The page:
Bankr. L. Rep. P 75,179in Re Lawrence P. Raymond and Valeria A. Raymond, Debtors.region 12 Revolving Loan Fund Corporation, Appellant, v. Lawrence P. Raymond, Valeria A. Raymond, Appellees, 987 F.2d 675 (10th Cir. 1993)

Annotate this Case
U.S. Court of Appeals for the Tenth Circuit - 987 F.2d 675 (10th Cir. 1993) March 3, 1993

Steven R. Rider and David R. Lucey, Rider & Woulf, P.C., Aurora, CO, for appellant.

Tom H. Connolly, Denver, CO, for appellees.

Before TACHA and BALDOCK, Circuit Judges, and BROWN,*  Senior District Judge.

WESLEY E. BROWN, District Judge.

Appellant Region 12 Revolving Loan Fund Corporation appeals from an order of the district court affirming the bankruptcy court's ruling, 132 B.R. 53, that debtor Valeria A. Raymond was entitled to claim the homestead exemption provided by Colo.Rev.Stat. § 38-41-201 for a residence owned solely by her. We affirm.1

Appellant argues that the bankruptcy court and district court erred in holding that Mrs. Raymond was entitled to the exemption because she did not occupy the residence as a home. Appellant argues Mrs. Raymond had abandoned the homestead.

Mrs. Raymond had owned the home for several years prior to the time that she and her husband, Lawrence P. Raymond, filed their petition in bankruptcy. At the time the petition was filed, Mr. Raymond had already moved to Texas with the couple's children. He had a new job there, had enrolled the children in school, and had leased a house with an option to buy. Mrs. Raymond remained in Colorado and lived in the home while she arranged for a moving company to pack their belongings. The belongings were shipped to Texas ten days after the petition was filed. At that time, Mrs. Raymond also moved to Texas. The residence was later sold by the bankruptcy trustee, and Mrs. Raymond asserted her exemption against the proceeds of the sale.

The facts are undisputed. We review the bankruptcy court's legal determinations de novo. First Bank v. Mullet (In re Mullet), 817 F.2d 677, 679 (10th Cir. 1987).

The Colorado homestead exemption provides that homesteaded property "shall only be exempt ... while occupied as a home by the owner thereof or his family." Colo.Rev.Stat. § 38-41-203; see also In re Estate of Dodge, 685 P.2d 260, 264 (Colo.Ct.App.1984) (homestead exemption applies only while property is occupied as a home by owner or his family). Appellant argues that Mrs. Raymond was not occupying the residence as a home at the time the bankruptcy petition was filed and, in fact, had abandoned the residence, because Mr. Raymond had already moved to Texas and established a home there for the family.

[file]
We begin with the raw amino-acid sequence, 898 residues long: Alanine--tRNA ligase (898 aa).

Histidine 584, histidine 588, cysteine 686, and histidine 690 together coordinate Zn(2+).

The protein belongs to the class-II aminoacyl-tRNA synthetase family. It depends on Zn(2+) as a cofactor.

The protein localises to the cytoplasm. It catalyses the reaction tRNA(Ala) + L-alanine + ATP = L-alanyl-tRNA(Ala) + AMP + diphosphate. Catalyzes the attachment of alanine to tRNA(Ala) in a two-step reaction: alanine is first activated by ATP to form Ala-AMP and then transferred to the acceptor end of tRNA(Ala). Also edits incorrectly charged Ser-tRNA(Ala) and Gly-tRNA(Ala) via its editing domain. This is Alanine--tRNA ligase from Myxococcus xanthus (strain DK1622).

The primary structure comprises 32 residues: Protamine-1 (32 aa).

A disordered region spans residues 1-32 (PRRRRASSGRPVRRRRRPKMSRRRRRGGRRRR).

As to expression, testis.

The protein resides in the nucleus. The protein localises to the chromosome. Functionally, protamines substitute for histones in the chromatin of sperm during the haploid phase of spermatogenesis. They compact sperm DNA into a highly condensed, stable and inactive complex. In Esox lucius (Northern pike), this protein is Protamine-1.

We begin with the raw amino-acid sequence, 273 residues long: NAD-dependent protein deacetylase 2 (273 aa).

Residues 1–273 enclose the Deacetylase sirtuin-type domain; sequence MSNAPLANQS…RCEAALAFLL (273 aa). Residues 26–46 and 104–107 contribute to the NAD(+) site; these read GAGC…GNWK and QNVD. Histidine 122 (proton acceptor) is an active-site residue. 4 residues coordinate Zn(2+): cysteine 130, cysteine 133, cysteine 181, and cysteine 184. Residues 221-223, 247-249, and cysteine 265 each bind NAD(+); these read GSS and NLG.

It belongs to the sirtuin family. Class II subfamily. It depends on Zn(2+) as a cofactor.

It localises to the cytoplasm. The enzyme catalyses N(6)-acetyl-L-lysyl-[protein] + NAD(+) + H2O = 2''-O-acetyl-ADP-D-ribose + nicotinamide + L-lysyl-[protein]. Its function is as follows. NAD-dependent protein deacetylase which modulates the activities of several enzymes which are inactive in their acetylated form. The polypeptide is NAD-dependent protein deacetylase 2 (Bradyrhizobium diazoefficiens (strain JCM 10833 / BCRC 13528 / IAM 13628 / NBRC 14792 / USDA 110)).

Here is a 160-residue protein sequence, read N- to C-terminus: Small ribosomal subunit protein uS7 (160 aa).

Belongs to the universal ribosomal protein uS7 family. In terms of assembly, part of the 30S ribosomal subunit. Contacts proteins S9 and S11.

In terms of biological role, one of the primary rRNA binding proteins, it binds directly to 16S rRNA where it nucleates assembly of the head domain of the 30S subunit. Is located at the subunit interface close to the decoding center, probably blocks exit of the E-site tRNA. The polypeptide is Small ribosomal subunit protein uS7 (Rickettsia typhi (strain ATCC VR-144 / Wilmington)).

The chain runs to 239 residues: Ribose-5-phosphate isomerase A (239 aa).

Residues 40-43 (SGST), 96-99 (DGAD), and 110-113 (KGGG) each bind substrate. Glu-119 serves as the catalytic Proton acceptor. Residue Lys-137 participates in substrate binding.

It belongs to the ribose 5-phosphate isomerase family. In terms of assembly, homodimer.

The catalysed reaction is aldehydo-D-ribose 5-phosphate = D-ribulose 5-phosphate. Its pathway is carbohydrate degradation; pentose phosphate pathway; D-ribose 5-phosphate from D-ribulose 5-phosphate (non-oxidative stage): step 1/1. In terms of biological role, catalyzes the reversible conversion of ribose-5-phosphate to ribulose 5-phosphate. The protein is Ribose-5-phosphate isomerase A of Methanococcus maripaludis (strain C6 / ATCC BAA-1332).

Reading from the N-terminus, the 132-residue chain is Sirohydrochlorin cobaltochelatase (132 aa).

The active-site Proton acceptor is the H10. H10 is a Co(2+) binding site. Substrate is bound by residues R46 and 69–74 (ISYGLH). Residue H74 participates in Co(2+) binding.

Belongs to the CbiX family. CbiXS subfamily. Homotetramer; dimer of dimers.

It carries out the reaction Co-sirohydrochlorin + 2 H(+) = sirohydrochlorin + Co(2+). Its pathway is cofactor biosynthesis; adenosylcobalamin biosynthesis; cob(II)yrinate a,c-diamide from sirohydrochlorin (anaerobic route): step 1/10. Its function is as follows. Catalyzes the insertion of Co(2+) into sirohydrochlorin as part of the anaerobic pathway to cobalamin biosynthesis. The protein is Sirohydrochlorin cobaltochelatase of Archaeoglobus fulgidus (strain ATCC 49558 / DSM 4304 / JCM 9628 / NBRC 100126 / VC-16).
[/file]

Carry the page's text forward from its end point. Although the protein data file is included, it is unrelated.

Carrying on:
"The purpose of the Colorado homestead exemption is to secure to the householder a home for himself and his family, regardless of his financial condition." Lombard v. Axtens (In re Lombard), 739 F.2d 499, 503 (10th Cir. 1984).

The fact that Mr. Raymond had moved prepetition does not control here. This case is similar to the circumstances presented in Swartzendruber v. FDIC (In re Swartzendruber), 72 B.R. 463 (Bankr.D. Colo. 1987). There, the sale of the residence was consummated prepetition. The court, noting that a postpetition sale entitles the debtor to the homestead exemption, held that pursuant to Colo.Rev.Stat. § 38-41-207, a debtor is entitled to preserve his exemption in the proceeds of the sale for one year even if the sale were made prepetition so long as the debtor used the proceeds for the acquisition of another home. Id. at 464.

Although Mrs. Raymond had listed the house for sale, she occupied the residence on the day of filing and for ten days thereafter. Her intention to move in the immediate future does not disqualify her homestead rights in the property. Further, the actions of Mr. Raymond in leasing a house with an option to buy evidences the debtors' intent to purchase another home. Cf. In re Grindal, 30 B.R. 651, 653 (Bankr.D. Me. 1983) (debtor who intends to sell homestead and not purchase another home, may not qualify for exemption). The record shows that Mrs. Raymond intended to maintain her status as a homeowner.

The judgment of the United States District Court for the District of Colorado is AFFIRMED.


Honorable Wesley E. Brown, Senior District Judge, United States District Court for the District of Kansas, sitting by designation

After examining the briefs and appellate record, this panel has determined unanimously that oral argument would not materially assist the determination of this appeal. See Fed. R. App. P. 34(a); 10th Cir.R. 34.1.9. The case is therefore ordered submitted without oral argument.